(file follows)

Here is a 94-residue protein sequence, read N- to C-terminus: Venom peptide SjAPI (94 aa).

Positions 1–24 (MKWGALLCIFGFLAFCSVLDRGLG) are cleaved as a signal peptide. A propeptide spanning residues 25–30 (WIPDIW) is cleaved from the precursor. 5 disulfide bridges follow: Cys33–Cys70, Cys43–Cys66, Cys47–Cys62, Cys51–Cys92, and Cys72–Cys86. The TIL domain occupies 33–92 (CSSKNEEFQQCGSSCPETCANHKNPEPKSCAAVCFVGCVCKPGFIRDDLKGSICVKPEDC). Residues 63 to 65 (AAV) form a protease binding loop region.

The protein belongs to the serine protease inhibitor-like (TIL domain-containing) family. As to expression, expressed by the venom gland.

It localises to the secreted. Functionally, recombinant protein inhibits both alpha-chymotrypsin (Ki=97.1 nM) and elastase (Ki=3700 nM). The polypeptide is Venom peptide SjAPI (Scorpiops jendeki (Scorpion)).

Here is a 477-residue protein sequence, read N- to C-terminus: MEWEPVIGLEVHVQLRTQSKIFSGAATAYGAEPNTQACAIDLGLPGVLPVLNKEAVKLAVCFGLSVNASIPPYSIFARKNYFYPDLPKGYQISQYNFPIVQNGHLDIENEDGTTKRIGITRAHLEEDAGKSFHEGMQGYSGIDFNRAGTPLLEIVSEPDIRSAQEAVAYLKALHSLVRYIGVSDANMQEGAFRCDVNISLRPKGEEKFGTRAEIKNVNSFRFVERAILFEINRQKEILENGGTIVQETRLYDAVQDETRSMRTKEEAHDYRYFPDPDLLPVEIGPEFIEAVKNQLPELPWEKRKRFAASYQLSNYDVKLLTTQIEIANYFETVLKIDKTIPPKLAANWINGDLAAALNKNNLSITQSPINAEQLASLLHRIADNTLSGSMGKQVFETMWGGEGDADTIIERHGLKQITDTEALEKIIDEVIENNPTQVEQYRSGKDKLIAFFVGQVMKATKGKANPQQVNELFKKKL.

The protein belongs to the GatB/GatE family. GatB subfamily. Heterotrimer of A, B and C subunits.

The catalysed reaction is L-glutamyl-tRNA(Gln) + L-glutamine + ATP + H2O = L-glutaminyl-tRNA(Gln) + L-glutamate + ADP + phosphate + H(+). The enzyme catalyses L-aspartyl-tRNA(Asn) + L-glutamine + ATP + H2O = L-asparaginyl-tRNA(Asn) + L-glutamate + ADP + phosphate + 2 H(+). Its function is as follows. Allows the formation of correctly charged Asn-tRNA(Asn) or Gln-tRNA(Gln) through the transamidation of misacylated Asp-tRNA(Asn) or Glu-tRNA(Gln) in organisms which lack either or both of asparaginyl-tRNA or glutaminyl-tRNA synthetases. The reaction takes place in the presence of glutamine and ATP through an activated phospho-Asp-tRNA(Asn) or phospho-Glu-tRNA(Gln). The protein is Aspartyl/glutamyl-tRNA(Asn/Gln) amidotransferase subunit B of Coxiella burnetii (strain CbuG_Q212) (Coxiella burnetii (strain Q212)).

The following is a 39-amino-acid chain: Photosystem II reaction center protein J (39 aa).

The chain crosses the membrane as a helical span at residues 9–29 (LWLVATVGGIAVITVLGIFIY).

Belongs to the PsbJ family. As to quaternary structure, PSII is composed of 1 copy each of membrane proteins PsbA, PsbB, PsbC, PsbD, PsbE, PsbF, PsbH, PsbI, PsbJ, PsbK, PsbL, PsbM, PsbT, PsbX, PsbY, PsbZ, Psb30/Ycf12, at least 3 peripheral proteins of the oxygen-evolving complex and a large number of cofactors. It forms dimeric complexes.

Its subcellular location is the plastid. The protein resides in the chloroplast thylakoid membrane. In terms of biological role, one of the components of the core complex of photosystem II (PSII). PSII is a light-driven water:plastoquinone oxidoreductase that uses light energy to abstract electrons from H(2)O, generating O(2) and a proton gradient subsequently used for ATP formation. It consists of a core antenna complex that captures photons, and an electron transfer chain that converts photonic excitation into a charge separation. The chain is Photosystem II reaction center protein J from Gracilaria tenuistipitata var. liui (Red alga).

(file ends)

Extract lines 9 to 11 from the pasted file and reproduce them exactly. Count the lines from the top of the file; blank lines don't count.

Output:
The chain crosses the membrane as a helical span at residues 9–29 (LWLVATVGGIAVITVLGIFIY).

Belongs to the PsbJ family. As to quaternary structure, PSII is composed of 1 copy each of membrane proteins PsbA, PsbB, PsbC, PsbD, PsbE, PsbF, PsbH, PsbI, PsbJ, PsbK, PsbL, PsbM, PsbT, PsbX, PsbY, PsbZ, Psb30/Ycf12, at least 3 peripheral proteins of the oxygen-evolving complex and a large number of cofactors. It forms dimeric complexes.

Its subcellular location is the plastid. The protein resides in the chloroplast thylakoid membrane. In terms of biological role, one of the components of the core complex of photosystem II (PSII). PSII is a light-driven water:plastoquinone oxidoreductase that uses light energy to abstract electrons from H(2)O, generating O(2) and a proton gradient subsequently used for ATP formation. It consists of a core antenna complex that captures photons, and an electron transfer chain that converts photonic excitation into a charge separation. The chain is Photosystem II reaction center protein J from Gracilaria tenuistipitata var. liui (Red alga).